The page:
Mudsharks Play Well with Red Clay

A grass roots online design contest company enlists fabrication help from some Portland guys who like to get muddy.

By Kristin Belz August 30, 2011


The Spinners: Mudshark’s Chris Lyon works the lathe to meet the specifications of Red Clay’s Ashley Etling in manufacturing the winning vase design from Red Clay’s national online ceramics design contest.

The global reach of the online community is fantastic, and computers and the Internet have expanded our horizons in a zillion positive ways. But sometimes, you just have to get physical. Like when you eat or drink. Or, say, cut flowers for a bouquet. A digital photo of flowers on your desktop screensaver is great, but a bevy of crimson dahlias, bursting out of a ceramic vase on your actual desk? Well, truth be told, I’ll take both.

And that’s what Mudshark Studios and Red Clay seem to be saying in their current collaboration. Red Clay is a company whose home is online literally and physically: the principals live in Oakland and in Arkansas. They exist in cyberspace as a virtual community of like-minded designers and design-lovers.

Meanwhile, Mudshark is housed on a quiet street in Northeast Portland. It is a bursting-at-the-seams, plaster-dusted studio that manufactures ceramics products, including making the myriad molds and models used in the production process. Now, Red Clay’s virtual world is meeting Mudshark’s physical world to create a vase, a bowl, and a plate, all of which will look beautiful and feel wonderful in our hands.

Red Clay’s ceramics contest is its second competition since launching (with a textile design challenge) in the spring. The idea is that they will run four contests a year. Winning designs are chosen online and then Red Clay handles the manufacturing and selling process to bring the winners to market.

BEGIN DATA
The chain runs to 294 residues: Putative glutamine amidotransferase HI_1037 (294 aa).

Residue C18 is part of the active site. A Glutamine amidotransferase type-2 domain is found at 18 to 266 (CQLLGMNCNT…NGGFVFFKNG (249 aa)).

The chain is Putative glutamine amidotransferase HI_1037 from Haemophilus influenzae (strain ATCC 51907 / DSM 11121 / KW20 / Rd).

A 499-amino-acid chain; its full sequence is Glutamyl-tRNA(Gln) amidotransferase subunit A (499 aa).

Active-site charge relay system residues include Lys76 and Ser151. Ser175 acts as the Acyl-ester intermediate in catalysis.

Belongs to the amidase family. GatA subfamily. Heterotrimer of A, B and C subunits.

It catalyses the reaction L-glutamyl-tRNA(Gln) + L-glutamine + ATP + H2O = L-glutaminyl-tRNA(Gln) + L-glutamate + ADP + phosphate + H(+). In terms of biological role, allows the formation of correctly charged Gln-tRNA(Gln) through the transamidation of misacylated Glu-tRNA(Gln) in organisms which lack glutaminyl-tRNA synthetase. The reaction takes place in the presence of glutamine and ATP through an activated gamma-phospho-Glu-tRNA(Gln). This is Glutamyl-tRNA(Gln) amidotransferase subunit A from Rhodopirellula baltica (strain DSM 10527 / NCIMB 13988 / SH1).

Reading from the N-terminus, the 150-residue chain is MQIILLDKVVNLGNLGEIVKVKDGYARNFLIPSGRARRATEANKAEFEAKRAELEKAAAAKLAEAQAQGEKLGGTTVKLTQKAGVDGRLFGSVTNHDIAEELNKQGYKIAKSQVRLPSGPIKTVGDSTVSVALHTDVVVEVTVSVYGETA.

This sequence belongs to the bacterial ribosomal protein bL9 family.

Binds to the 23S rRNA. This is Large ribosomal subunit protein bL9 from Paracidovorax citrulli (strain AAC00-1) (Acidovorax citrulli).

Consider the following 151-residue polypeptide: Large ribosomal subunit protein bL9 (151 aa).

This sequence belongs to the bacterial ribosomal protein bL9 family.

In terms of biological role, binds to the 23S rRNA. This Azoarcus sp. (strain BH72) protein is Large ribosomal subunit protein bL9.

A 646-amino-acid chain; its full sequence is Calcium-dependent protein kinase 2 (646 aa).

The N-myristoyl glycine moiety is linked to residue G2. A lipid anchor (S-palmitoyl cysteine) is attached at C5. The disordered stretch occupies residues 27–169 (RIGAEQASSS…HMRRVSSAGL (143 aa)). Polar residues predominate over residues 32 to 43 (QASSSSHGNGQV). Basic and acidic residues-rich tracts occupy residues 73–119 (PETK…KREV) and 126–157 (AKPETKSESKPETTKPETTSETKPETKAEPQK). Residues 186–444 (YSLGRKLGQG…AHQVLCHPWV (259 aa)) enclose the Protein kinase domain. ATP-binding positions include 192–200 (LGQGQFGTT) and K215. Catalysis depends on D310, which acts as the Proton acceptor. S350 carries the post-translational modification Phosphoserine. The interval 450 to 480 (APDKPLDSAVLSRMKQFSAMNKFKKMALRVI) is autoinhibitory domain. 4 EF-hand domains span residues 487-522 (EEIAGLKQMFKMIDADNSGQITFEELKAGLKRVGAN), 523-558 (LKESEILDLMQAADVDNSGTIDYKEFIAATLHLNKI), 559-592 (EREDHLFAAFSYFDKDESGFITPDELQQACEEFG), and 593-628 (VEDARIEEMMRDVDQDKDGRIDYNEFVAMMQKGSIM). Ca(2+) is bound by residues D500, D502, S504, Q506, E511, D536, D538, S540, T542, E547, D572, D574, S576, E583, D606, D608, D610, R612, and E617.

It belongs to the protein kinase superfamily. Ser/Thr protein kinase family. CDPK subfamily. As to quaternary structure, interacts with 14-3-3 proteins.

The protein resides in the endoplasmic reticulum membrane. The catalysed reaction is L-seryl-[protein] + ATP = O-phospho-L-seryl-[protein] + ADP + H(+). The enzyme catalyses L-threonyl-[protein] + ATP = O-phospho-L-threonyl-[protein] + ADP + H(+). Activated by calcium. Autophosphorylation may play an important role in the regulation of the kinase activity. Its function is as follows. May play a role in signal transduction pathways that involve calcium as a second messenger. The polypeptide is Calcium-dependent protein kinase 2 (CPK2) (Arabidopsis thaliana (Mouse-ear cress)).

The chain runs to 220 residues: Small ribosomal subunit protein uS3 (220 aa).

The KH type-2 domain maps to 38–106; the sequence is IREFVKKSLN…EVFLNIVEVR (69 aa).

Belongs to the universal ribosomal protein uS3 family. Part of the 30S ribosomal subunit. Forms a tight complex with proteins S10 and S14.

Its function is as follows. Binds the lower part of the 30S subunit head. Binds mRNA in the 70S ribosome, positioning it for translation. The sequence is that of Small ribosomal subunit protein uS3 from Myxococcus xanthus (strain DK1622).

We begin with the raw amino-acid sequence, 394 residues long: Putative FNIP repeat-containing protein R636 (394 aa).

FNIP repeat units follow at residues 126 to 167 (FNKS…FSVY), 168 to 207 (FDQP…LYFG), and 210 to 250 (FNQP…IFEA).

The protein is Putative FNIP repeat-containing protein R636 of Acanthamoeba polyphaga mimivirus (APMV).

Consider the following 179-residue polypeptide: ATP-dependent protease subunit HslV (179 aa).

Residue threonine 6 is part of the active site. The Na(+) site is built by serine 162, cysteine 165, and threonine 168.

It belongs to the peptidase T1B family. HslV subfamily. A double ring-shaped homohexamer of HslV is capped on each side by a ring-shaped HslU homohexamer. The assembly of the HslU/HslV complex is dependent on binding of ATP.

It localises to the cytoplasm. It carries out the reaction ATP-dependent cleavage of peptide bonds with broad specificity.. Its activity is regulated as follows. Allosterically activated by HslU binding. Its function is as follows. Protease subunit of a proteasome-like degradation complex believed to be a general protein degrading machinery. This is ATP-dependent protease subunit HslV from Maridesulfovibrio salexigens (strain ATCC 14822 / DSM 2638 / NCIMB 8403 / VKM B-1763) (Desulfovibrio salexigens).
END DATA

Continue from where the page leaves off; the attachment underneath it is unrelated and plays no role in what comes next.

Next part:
Mudshark started with two young fresh fellows who went to art school and met while both were working at a pottery production studio. Brett Binford and Chris Lyon decided in 2006 to try to do it for themselves. With a grant from Mercy Corps, they purchased a kiln and started to fire. And also to mold and model. When you move beyond throwing a single item on a pottery wheel, the ceramics production process gets a bit complicated, requiring many steps and many hands to touch a single mug, for example, before it is ready to hold our morning coffee. They’ve got eight employees with them now.

Mudshark’s clients range from Portland locals Schoolhouse Electric, McMenamin’s, and Ann Sacks tiles, to New York City’s Bailey Doesn’t Bark (who make fabulous mugs, by the way). They hope to relocate soon to a 17,000 square foot facility near the twirling milk carton we all know as the Sunshine Dairy. The new space would triple their capacity. We will definitely check in with them again.

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